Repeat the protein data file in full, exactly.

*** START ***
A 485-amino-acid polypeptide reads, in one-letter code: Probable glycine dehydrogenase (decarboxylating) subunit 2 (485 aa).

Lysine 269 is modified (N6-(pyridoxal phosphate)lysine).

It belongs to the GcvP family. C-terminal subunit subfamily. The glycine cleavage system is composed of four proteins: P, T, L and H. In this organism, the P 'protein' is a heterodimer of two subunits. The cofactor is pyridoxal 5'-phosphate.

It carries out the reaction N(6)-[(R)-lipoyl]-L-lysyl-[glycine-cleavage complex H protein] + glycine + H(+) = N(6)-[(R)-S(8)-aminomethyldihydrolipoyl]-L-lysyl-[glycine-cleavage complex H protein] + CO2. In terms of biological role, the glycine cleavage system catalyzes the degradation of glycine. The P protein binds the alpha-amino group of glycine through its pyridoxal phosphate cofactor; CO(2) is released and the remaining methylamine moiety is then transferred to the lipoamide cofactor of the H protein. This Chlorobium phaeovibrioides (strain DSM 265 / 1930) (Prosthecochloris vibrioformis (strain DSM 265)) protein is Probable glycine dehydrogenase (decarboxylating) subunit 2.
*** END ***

A 485-amino-acid polypeptide reads, in one-letter code: Probable glycine dehydrogenase (decarboxylating) subunit 2 (485 aa).

Lysine 269 is modified (N6-(pyridoxal phosphate)lysine).

It belongs to the GcvP family. C-terminal subunit subfamily. The glycine cleavage system is composed of four proteins: P, T, L and H. In this organism, the P 'protein' is a heterodimer of two subunits. The cofactor is pyridoxal 5'-phosphate.

It carries out the reaction N(6)-[(R)-lipoyl]-L-lysyl-[glycine-cleavage complex H protein] + glycine + H(+) = N(6)-[(R)-S(8)-aminomethyldihydrolipoyl]-L-lysyl-[glycine-cleavage complex H protein] + CO2. In terms of biological role, the glycine cleavage system catalyzes the degradation of glycine. The P protein binds the alpha-amino group of glycine through its pyridoxal phosphate cofactor; CO(2) is released and the remaining methylamine moiety is then transferred to the lipoamide cofactor of the H protein. This Chlorobium phaeovibrioides (strain DSM 265 / 1930) (Prosthecochloris vibrioformis (strain DSM 265)) protein is Probable glycine dehydrogenase (decarboxylating) subunit 2.